The Supreme Pontiff of the Roman Catholic Church forcefully stating a matter of Catholic doctrine is not an “olive branch”…it is being the Supreme Pontiff of the Roman Catholic Church.

    Amazing that the secular media doesn’t quite grasp that yet.

  • AnneG

    Yes! It’s not about following the rules. It’s about an integrated understanding of each of our need for God, not about who follows the rules best. And we are called to action in each of these areas, especially to the work of prayer and loving our neighbors. Thanks, Father.

  • CaroG87

    Well said, Father!

  • http://ashesfromburntroses.blogspot.com/ Manny

    I agree with your analysis. I’m getting very frustrated with the Pope. How many times does he make a splash and then back track? Must be a dozen times now in his short papacy. He’s completely undisciplined. He’s playing everything by the seat of his pants and he is making a mess. I’m not so much opposed to his policies but to his style.

  • Athelstane

    Pope Francis didn’t say Catholics should shut up about abortion. He said that is not the only thing they should talk about.

    The concern I have is this: How many Catholics, priests, bishops or lay, have really been guilty of this?

    There’s arguably a few. But even the most committed Catholic people I know in the pro-life movement aren’t “abortion 24/7.” They’re also not merely “anti-abortion,” but pro-life. A sidewalk intervention is only the start of a journey. These people work with these mothers well after the baby is born.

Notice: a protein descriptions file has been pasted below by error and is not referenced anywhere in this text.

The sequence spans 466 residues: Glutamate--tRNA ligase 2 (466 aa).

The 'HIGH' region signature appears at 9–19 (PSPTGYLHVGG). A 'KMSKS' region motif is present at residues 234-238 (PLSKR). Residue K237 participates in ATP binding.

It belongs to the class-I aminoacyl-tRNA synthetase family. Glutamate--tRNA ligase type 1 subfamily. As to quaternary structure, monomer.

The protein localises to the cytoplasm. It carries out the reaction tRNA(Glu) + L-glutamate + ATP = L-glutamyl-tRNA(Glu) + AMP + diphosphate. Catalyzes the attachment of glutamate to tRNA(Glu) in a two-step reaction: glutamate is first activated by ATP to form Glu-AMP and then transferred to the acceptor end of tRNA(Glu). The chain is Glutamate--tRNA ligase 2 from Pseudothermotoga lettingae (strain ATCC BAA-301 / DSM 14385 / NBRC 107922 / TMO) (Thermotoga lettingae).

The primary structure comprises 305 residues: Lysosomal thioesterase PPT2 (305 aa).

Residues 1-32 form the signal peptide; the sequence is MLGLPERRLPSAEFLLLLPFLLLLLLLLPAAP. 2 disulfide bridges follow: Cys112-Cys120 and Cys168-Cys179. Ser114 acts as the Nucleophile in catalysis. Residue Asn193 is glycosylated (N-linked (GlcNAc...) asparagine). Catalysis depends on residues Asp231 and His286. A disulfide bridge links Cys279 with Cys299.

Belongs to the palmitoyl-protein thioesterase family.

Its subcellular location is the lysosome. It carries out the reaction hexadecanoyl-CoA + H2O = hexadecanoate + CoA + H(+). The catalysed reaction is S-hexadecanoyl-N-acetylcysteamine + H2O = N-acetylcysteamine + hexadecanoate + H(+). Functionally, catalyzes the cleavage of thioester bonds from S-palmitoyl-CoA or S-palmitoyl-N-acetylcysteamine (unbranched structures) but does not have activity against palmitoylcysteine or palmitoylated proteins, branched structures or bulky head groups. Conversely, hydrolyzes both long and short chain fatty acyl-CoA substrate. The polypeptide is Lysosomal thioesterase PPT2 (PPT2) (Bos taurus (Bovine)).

I can’t help but worry that, in urging the need for more balance in the presentation of these issues, Pope Francis has bought into a liberal narrative that’s largely unfounded. The problem with the Church, especially in the West, especially until very recently, is that most of its leaders have been uncomfortable talking too much about abortion. And I think that’s why a lot of people who have been working in the trenches on these things feel a little betrayed right now by the remarks of the Holy Father, however they were intended.

  • Leonie Caldecott

    I attended that meeting – conference of Matercare International – which was about far more than abortion, and dealt women’s rights and needs all over the world. The address to the Matercare delegates meshed perfectly with the Jesuit interview! The moment during the Papal Audience when the Holy Father became most animated was when he put down his address and turned to the medical professionals in order to urge them with great fervor to be ‘co-mothers’ and ‘co-fathers’ with women in their moments of greatest vulnerability. I am 100% convinced by this Pope.

  • Mack

    Truthfully, I haven’t heard many homilies on abortion in over 35 years of daily Mass going. And contraception? What priest has the courage to talk about that? So all this talk that the Church is overly focused on these issues just seems so far away from our reality. Personally I wish that priests WOULD talk about them a little more.